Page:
The issue in Chaos Theory mode is that it mostly assumes you understand the intricacies of park building and management. While it does introduce you to some basics, they’re not enough to realize the long road you have ahead to reach 5-stars. The mode may have felt like less of a chore had the main campaign done more introductory legwork work to introduce the player to the expanded core park management mechanics, but as it stands, the average player may find the experience overwhelming. Spending hours on a simple ‘what if’ scenario shouldn’t be a trial by fire to learn the games core mechanics – because if you make too many mistakes, you may be forced to start from scratch.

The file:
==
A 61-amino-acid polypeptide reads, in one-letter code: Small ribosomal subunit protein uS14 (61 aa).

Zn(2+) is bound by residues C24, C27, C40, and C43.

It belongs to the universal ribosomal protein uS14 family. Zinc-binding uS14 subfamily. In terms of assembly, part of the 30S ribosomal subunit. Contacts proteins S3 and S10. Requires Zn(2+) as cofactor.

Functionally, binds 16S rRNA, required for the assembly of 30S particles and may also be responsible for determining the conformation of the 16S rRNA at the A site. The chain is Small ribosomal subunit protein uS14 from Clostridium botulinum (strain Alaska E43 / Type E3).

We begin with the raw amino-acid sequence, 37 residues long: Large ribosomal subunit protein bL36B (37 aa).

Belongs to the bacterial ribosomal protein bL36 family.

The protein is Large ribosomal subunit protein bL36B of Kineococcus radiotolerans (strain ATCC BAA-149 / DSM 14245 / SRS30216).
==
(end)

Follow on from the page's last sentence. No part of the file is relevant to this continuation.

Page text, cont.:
Jurassic Park 3 and Fallen Kingdom’s Chaos Theory modes shake up the formula, and while the other three levels may last too long, these two feel too short. Fallen Kingdom’s plot essentially boils down to returning to Nublar sans a volcanic threat, scanning a few dinosaurs, and then using the removal tool to destroy the pre-built park. It’s weird – and not fun.

Jurassic Park 3 stands out, as it seems to be an actual lore expansion set between the events of Jurassic Park 3 and Jurassic World rather than a “what if”, returning to Isla Sorna to capture dinosaurs and relocate them to Isla Nublar for Jurassic World. This level plays more like the single player where you capture wild dinosaurs and create basic paddocks for their comfort only. As such, it is short, but it is also a fun break with some curious lore implications.